You know all about why multitasking is bad and meditation is good. Here’s the cognitive case for why slower might be better.Whatever mix of foreboding, cautious optimism, denial, and indifferencewith which you greet the prospect of your job being handed over to robots in the future, one thing remains broadly true in the present: Many of us are working longer and harder despite huge advances in technology.
But individual workers aren’t necessarily getting more productive; by and large, they’re just being asked to do more and more—and there comes a point of diminishing returns, no matter what digital tools are available to help. The U.S.Department of Labor recently reported that productivity, which measures hourly output per worker, actually declined at a 3% annual rate in the fourth quarter of 2015, the biggest drop since the first quarter of 2014. And then there are the costs to physical and mental health, with some studies putting those who work more than 55 hours a week at higher risk for a stroke, coronary heart disease, diabetes, and depression.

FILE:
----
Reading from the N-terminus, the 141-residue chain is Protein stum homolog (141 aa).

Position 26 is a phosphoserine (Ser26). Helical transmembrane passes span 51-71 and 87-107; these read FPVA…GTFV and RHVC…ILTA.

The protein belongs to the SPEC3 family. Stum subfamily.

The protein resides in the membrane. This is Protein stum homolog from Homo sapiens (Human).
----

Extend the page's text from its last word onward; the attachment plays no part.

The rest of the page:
So it’s no surprise that, according to a Forbes report, the “meditation and mindfulness industry raked in nearly $1 billion” last year. Virtually everyone wants to slow down. Here’s why slowing your pace can actually help you work smarter—and even become more productive.
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Serial entrepreneur Faisal Hoque is the founder of Shadoka, which enables entrepreneurship, growth, and social impact. He is the author of Everything Connects: How to Transform and Lead in the Age of Creativity, Innovation, and Sustainability (McGraw-Hill) and other books. Use the Everything Connectsleadership app for free.
Copyright (c) 2016 by Faisal Hoque. All rights reserved.